- #1

Argonaut

- 45

- 24

- Homework Statement
- An archer on ground that has a constant upward slope of 30.0° aims at a target 60.0 m farther up the incline. The arrow in the bow and the bull's-eye at the center of the target are each 1.50 m above the ground. The initial velocity of the arrow just after it leaves the bow has magnitude 32.0 m/s. At what angle above the horizontal should the archer aim to hit the bull's eye? If there are two such angles, calculate the smaller of the two. You might have to solve the equation for the angle by iteration that is, by trial and error. How does the angle compare to that required when the ground is level, with 0 slope? [Sears and Zemansky's University Physics. 13th edition. Exercise 3.87]

- Relevant Equations
- Equations of 2D position, velocity, and acceleration with constant acceleration

I worked myself into a trigonometry rut. I've tried two approaches, first by not changing the frame of reference, and second by taking the incline as the horizontal x axis. Here is my second attempt:

Take the incline as the horizontal. Then the coordinates of target T are:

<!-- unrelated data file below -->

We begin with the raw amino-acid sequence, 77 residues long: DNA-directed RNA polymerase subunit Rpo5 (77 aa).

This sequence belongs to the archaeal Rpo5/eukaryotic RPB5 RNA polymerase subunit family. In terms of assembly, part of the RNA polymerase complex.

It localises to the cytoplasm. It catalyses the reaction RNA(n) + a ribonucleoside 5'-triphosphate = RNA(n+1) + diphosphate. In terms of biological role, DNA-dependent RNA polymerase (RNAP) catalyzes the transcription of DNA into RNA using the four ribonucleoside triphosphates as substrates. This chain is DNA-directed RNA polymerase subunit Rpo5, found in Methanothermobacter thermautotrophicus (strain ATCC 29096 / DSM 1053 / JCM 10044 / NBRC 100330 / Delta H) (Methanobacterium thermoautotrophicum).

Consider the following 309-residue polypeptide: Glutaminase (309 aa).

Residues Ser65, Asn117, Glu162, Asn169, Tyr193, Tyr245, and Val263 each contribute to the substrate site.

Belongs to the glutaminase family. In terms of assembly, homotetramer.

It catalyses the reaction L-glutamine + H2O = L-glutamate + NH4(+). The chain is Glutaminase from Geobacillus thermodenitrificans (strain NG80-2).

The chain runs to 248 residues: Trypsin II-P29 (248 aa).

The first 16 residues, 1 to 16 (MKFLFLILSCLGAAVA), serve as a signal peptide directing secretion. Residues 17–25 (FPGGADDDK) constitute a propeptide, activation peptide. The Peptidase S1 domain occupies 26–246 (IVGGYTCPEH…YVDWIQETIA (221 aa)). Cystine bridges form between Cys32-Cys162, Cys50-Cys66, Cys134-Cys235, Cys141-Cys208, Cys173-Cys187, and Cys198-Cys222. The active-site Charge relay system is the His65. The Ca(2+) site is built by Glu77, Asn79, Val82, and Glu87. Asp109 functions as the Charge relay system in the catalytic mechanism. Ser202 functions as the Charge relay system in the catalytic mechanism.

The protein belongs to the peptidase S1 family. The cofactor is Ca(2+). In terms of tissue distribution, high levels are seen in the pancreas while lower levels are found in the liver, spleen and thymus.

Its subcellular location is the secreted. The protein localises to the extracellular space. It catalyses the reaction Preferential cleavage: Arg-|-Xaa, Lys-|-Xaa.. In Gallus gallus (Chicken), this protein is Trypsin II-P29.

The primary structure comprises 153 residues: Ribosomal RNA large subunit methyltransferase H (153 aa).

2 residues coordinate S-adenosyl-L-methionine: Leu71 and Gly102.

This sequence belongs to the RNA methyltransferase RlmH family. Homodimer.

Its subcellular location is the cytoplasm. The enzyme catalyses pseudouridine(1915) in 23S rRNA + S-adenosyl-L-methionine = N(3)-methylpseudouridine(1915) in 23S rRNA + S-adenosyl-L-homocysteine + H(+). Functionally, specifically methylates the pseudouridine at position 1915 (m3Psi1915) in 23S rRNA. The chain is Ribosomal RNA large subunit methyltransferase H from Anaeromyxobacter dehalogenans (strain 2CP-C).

$$

\begin{align}

x_T &= 60.0~\rm{m} \\

y_T &=0

\end{align}

$$

The magnitude of the initial velocity of arrow A and the components of its acceleration are:

$$

\begin{align}

v_0 &= 32.0~\rm{m/s} \\

a_x &= -g*\sin{30.0^{\circ}} \\

a_y &= -g*\cos{30.0^{\circ}}

\end{align}

$$

Let ##\alpha## be the angle of the initial velocity of the arrow above the incline. Then the components of the initial velocity are:

$$

\begin{align}

v_{0x}&=v_0\cos{\alpha} \\

v_{0y}&=v_0\sin{\alpha}

\end{align}

$$

The x and y coordinates of the position of the arrow as a function of time are:

$$

\begin{align}

x_A &= v_{0x}t + \frac{1}{2}a_xt^2\\

y_A &= v_{0y}t + \frac{1}{2}a_yt^2

\end{align}

$$

At time t when the arrow hits the target, ##x_A = x_T## and ##y_A = y_T##. Which means that I have

**two unknown values ##\alpha## and ## t##.**

Since ##y_A = y_T = 0##, I use it to express t as a function of ##\alpha##.

$$

\begin{align}

0 &= v_0\sin{\alpha}~t+\frac{1}{2}a_yt^2 \\

t&=-\frac{2v_0\sin{\alpha}}{a_y}

\end{align}

$$

Then substituting t in the ##x_A## equation, and doing some algebraic manipulation I get:

$$

\begin{align}

x_T &= \sin^2{\alpha}~\frac{2v_0^2a_x}{a_y^2}-\sin{\alpha}\cos{\alpha}~\frac{2v_0^2}{a_y}

\end{align}

$$

For the sake of clarity, let constants ##A=\frac{2v_0^2}{a_y}## and ##B={a_x}/{a_y}##. Then I have the following equation, where ##\alpha## is the only unknown:

$$

\begin{align}

\frac{x_T}{A}&=B\sin^2{\alpha} - \sin{\alpha}\cos{\alpha} \\

&=\sin{\alpha}(B\sin{\alpha} - \cos{\alpha})

\end{align}

$$

And this is where I'm stuck. I've tried various trigonometric identities, double and half-angle formulas, but I couldn't make them work.

(edit: LaTex formatting mistakes)

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